Bridge Deal of the Week (March 16 2016)

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Problem

The Auction:

West North East South
      1NT
Pass 2♣ Pass 2
Pass 2NT Pass 3NT
Pass Pass Pass  

With 17 HCP and your partner indicating 8-9 points by bidding 2NT, you go to 3 NT.

West leads the ♠10, indicating length in spades. Is it possible to make the contract?

   K632  
   1072  
   A8732  
   Q  
 Q10954 Deal  87
 Q4  J9653
 K94  J10
 A85  J972
   AJ  
   AK8  
   Q65  
   K10643  

You take the first trick with the ♠J.

There's no hope in making extra tricks in hearts or spades. Clubs look lucrative. You play the ♣3 to assess the situation. West takes the trick with the ♣A and promptly plays the ♠Q, which you take with the ♠A.

You cannot play the clubs from your hand, as for your ♣K and ♣10, the opponents have the ♣J, ♣9 and ♣8.

But then there are diamonds. You have eight diamonds including the A and the Q. But when playing the diamonds you must keep in mind and also try to solve two problems: you must not lose the transportation between the hand and dummy and you must play the diamonds in such a way that spades and hearts are safeguarded.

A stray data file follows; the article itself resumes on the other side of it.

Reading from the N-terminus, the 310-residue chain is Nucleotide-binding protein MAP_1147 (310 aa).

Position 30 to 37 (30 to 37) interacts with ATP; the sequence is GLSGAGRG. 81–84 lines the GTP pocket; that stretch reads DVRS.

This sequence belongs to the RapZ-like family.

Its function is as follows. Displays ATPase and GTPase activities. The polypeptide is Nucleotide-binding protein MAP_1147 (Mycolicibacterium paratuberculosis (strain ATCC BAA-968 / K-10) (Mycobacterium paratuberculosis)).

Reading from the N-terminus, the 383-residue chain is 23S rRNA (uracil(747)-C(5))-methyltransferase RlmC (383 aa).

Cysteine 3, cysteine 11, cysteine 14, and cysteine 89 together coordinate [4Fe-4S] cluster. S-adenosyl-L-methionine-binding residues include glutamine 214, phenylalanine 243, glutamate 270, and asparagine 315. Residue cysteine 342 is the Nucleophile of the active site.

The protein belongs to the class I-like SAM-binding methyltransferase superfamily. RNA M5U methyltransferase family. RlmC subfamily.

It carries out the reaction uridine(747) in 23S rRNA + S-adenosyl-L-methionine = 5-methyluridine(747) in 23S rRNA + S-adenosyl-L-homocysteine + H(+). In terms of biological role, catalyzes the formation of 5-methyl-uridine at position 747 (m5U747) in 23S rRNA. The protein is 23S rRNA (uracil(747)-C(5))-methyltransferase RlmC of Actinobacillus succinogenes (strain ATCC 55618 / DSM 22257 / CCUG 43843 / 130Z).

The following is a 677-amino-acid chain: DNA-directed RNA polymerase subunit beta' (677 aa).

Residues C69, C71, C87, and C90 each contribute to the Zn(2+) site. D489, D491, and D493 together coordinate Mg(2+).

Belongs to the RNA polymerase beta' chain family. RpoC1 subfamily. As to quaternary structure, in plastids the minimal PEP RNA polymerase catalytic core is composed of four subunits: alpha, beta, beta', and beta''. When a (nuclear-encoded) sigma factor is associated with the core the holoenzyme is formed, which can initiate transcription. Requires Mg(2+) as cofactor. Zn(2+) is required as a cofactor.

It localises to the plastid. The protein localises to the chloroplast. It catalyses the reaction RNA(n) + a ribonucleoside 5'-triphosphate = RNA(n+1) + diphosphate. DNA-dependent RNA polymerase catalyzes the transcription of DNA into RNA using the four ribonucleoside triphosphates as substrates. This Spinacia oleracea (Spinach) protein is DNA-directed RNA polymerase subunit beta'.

So you start cautiously by playing the 5 from the hand and decide to duck and not play the A from the dummy, to see what happens. East takes the trick with the 10 – rather disappointing not to take down any higher cards, but oh well, it is the first diamonds trick. Length and stamina are the properties to make it!

East then plays the 5 indicating length in hearts, and you take the trick by the K. You have now only one stopper for both the hearts and spades.

Your hand now looks like this:

 K6
 107
 A873
 
Deal
 A8
  Q6
  K1064

How to play the diamonds? If you play the Q and catch the K with the A from the dummy, then there is the danger of losing transportation between the hand and the dummy, because the opponents still have bigger diamonds than yours. To get two additional tricks in diamonds you need to give away one more trick in diamonds, but after playing the third diamond trick there will be no transportation left to get to the remaining diamonds in the dummy.

On the other hand, if you play theQ, but duck for a second time, you are in a comfortable position, as you still have defense in spades and hearts and you can get to the dummy with the A!

(Besides, you canВґt wait for the opponents to play the clubs.)

West takes the trick with the K and plays the Q. Now you can easily take six tricks with the A and ♣K from your hand, the remaining 6 provides transportation to dummy and the possibility to cash in two more tricks in diamonds and the ♠K, making the contract.

Par Contract Analysis

The par contract on this deal is 4 diamonds by North-South.

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